3 the new world index 3 (j) The inside and outside directions are curiosities. Often they really denote a telescoping of the scale of the geometry: for instance, an IF author might write Inside from the Grassy Meadow is the Ruined Sheepfold. Here the Meadow is imagined as a large area and the Sheepfold a small one, though both are rooms. In mapping terms, if the Sheepfold is a single room (or has perhaps a couple of connecting rooms otherwise cut off from the rest of the map) then Inform used to draw the Sheepfold as a separate map to the side of the main one. It now insets this map, where possible, to keep it close to the Grassy Meadow. (For preference, an inside connection is offset right and down; an outside connection, left and up. This corresponds with the convention used by the zigzag arrows.) (k) When there are independent blocks of map, not connecting at all, these are now mapped in size order from left to right. The most common case where there are a large number of these blocks is when a pool of, say, 20 rooms exists for dynamic placement into a changing map at run-time; when Inform sees a large number of such singleton rooms, it tries to group them by region, placing rooms near to each other if they are created near to each other in the source text, and then (if it can t do any better) arranges them in a nearly-square rectangle, for the sake of tidiness. Here s a really extreme case: (l) A slightly easier-on-the-eye set of colours has been chosen for the region colouring, but with the aim of keeping as much contrast as possible when there are only three or four different regions (as quite often happens). (m) The World Index map now respects the colours indicated by index mapping hints like this one: Index map with room-colour of Zoo set to Navy and room-name-colour of Zoo set to White. (The only settings recognised by the World Index map are room-colour and roomname-colour, and only for named individual rooms and for regions.) (n) Size limits on the EPS map (30 levels, 100 rubrics) have been lifted.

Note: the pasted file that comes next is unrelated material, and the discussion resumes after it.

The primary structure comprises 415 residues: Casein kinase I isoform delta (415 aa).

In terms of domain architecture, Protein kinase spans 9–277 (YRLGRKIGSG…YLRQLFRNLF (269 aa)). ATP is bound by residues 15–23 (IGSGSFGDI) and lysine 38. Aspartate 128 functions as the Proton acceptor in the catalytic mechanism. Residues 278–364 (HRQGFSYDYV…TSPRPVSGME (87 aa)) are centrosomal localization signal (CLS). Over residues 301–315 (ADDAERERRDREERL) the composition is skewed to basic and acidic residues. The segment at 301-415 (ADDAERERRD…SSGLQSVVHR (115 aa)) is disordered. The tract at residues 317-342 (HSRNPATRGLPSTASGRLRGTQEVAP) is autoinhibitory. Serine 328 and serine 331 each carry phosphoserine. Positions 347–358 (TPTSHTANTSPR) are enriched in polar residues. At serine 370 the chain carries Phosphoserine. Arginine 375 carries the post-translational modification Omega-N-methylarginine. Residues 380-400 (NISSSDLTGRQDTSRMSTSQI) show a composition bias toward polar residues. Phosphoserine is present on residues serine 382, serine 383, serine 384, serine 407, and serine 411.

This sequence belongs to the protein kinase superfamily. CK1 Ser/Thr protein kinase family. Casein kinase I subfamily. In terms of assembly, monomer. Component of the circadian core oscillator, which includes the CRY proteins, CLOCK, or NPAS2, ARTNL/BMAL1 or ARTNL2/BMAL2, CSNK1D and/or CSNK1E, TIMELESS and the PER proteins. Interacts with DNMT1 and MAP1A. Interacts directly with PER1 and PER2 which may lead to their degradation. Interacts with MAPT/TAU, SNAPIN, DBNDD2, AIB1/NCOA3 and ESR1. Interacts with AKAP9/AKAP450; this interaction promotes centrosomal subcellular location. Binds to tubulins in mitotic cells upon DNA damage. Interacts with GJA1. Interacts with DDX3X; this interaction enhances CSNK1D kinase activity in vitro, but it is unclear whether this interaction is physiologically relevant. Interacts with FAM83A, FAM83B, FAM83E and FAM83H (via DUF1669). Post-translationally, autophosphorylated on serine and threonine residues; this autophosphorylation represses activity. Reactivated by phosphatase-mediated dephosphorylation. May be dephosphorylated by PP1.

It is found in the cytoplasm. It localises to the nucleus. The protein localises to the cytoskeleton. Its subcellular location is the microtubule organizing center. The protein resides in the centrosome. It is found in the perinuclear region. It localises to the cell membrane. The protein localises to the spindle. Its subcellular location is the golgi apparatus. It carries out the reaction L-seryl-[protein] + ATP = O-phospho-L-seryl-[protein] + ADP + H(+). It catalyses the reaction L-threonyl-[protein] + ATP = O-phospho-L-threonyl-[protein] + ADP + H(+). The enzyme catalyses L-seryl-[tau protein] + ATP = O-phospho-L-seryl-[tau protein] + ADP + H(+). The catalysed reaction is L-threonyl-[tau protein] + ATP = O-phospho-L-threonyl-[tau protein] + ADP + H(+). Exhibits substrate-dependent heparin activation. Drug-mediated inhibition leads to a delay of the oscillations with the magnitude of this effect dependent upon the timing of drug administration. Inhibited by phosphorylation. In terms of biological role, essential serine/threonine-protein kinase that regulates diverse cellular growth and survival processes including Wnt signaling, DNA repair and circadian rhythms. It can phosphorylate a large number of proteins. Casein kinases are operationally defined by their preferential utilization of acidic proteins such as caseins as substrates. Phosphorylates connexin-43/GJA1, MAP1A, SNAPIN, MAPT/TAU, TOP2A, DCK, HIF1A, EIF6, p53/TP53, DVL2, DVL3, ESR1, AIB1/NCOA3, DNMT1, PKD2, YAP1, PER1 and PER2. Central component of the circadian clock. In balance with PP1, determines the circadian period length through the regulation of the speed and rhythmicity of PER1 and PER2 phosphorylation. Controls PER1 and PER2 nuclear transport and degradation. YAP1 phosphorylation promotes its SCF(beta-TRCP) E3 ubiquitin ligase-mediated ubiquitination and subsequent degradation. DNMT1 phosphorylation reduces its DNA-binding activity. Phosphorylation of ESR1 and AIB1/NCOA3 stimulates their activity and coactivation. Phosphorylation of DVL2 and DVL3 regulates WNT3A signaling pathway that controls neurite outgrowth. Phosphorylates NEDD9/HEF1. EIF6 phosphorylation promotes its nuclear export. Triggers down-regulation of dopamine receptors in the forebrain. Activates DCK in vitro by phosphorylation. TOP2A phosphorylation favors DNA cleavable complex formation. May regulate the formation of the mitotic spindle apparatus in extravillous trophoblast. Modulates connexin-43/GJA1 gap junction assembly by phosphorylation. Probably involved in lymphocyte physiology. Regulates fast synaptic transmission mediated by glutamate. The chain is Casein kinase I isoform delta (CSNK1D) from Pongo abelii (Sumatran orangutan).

4 4 the new world index 2. How the map is calculated In calculating the map, Inform has to solve an unusual computing problem: it takes a set of rough compass bearings between nearby landmarks, but without knowing distances ( Alpha is west of Beta ), and tries to establish positions for them in space. In many cases no exact solution exists. Some IF works use a single room to represent a wide expanse of space, not a single point, making its location fuzzily defined. (An extreme case would be a single room called Forest, representing the entire surroundings of the map.) Other works of IF simply aren t simulating space at all, though in practice little portions of them usually still are. It s hard to itemise changes in this algorithm, but: (a) As before, Inform assesses possible map layouts using a numerical measure of geometric distortion called heat. The number of possible solutions is so huge that the problem (very likely NP-complete) cannot be solved in any acceptable period of time by systematically searching for the lowest-heat layout. Instead Inform exploits the fact that heat is mainly tied to local problems, not global ones. As a result, we can disconnect the map into pieces, work on those independently, and then reconcile the results (though that can make for awkward stitching at the boundaries). The key advantage of this is that heuristic tricks which would be far too slow applied to a map of, say, 1000 rooms may be around a million times faster on a submap of only 20. Where Inform previously only had one good technique for reducing heat, a heuristic called cooling, it now adds four more, quenching, diffusion, radiation and explosion. These are all variations on sliding clumps of rooms around, driving them apart, pulling them together, and so on. (b) Large maps with many awkward areas are now much better rendered. Our stress test in this process has been mechanically generated from the London Underground, assigning IF-style map connections between adjacent stations based on their actual